http://www.experts-exchange.com/Microsoft/Development/MS_Access/Q_28287845.html

Thanks,

Mike
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by:mbizup
mbizup earned 100 total points
ID: 39629871
Agree with LSM that the real-world maximum can vary greatly.

We know that the 'hard limit' is 255, but actual recommendations I have seen are between 15-20.  

In addition to construction and setup as Scott described, this is also dependent on how the database is used (and infinite combinations of all of those factors).  I personally have seen some databases fall over with more than 5 concurrent users and others work flawlessly with far more than 20.  

Also, if the SQL back-end itself is of interest to this question (ie: users with individual front-ends connecting to a SQL back-end), that hard limit of 255 users is not a factor.
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Assisted Solution

by:Jim Dettman (Microsoft MVP/ EE MVE)
Jim Dettman (Microsoft MVP/ EE MVE) earned 100 total points
ID: 39629894
<<this is also dependent on how the database is used (and infinite combinations of all of those factors).  >>

I've actaully seen a JET based app running with 200+ users.   But it was read only reporting app.

I don't think there is any problem getting close to 40 with a typical read/write app that's written well.   But beyond that, it's tough to keep that many stations stable.

<<Also, if the SQL back-end itself is of interest to this question (ie: users with individual front-ends connecting to a SQL back-end), that hard limit of 255 users is not a factor. >>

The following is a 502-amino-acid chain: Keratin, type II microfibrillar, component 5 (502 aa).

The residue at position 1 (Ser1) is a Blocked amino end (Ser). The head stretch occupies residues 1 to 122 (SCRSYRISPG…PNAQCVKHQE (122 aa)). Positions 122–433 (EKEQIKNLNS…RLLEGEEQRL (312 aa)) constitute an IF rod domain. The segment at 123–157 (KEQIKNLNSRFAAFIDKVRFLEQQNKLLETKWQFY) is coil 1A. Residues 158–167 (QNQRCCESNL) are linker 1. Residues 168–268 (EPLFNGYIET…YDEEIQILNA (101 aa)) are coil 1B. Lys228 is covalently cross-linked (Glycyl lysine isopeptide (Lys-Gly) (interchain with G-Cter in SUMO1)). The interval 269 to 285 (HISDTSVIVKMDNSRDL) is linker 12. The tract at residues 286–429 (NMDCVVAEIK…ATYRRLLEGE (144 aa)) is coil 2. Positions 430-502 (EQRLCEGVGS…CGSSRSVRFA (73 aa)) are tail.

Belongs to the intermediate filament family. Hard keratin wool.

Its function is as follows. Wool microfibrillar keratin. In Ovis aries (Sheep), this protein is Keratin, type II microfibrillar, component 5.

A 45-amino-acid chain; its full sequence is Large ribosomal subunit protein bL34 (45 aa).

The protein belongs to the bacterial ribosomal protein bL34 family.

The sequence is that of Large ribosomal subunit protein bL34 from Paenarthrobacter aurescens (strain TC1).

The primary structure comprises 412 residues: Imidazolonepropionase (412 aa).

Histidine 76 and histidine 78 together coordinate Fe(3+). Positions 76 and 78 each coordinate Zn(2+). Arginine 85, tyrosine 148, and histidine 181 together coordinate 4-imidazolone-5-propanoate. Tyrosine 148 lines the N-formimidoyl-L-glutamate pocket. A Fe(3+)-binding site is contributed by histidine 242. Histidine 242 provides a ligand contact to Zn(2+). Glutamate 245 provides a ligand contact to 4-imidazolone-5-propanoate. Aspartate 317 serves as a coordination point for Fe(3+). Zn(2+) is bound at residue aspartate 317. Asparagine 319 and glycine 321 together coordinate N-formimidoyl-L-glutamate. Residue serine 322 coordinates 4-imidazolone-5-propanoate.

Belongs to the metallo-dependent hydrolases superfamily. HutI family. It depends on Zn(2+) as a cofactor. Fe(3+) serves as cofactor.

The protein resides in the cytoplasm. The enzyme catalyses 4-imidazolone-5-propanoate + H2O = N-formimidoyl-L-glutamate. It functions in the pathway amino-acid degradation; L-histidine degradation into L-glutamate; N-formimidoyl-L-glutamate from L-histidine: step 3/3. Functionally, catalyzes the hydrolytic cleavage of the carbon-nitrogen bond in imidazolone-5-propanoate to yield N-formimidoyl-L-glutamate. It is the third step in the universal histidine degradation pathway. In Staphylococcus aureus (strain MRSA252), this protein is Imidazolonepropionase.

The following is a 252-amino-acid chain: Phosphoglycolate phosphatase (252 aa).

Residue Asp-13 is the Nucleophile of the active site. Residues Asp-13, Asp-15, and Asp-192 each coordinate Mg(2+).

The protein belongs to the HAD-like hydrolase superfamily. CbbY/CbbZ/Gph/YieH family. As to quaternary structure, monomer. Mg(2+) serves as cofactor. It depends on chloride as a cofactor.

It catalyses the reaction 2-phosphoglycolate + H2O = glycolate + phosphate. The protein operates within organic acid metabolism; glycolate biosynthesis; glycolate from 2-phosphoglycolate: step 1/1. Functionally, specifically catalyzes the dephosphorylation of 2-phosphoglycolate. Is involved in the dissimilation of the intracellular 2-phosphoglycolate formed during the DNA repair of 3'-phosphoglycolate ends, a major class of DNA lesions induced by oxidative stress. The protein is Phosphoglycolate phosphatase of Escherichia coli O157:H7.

Sky really is the limit in that case...BUT your still dealing with an Access FE.  If I had anything that was going to scale into the hundreds of users, I would not be using Access.

 You still have the fundamental problem of Access/VBA being sensitive to it's environment.   Granted you have some of those problems with true compiled products as well, but not to the same degree.

Jim.
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by:PatHartman
PatHartman earned 100 total points
ID: 39642192
Question 1:  What is the number of people for Access front-end working with SQL-Server linked tables?  
Since each user always has his own personal copy of the FE, the concurrent user count is limited by the SQL Server license and has nothing to do with Access.  Remember, Access apps are always split into FE and BE for stability and the FE is never shared.  If you were to share the FE, you would be limited to 255 which is the published limit for concurrent users.

Question 2: Is a disconnected data source like ADO.Net possible in MS Access? If so what version of Access. If not ADO.Net perhaps OLEDB?
There is no reason to use anything other than bound forms.  The key is to bind the forms to queries that include criteria.  Access makes every effort to pass-through every query so unless you have done something to prevent SQL Server from interpreting the query, Access passes it to the server and the server sends back a recordset.  Disconnected recordsets don't add any value to this process.  They just add considerably more code.  Although you may occasionally run into an I/O intensive process that will benefit from being written as a stored procedure rather than VBA code, I wouldn't start with that assumption.  I use SQL Server, Oracle, DB2, Sybase, etc for over 90% of my applications and only one ever needed a stored procedure and that was a complex overnight batch process.  I have a couple of instances where I used pass-through queries and a few more where I created views.
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Author Closing Comment

by:Mike Eghtebas
ID: 39653553
Thank you.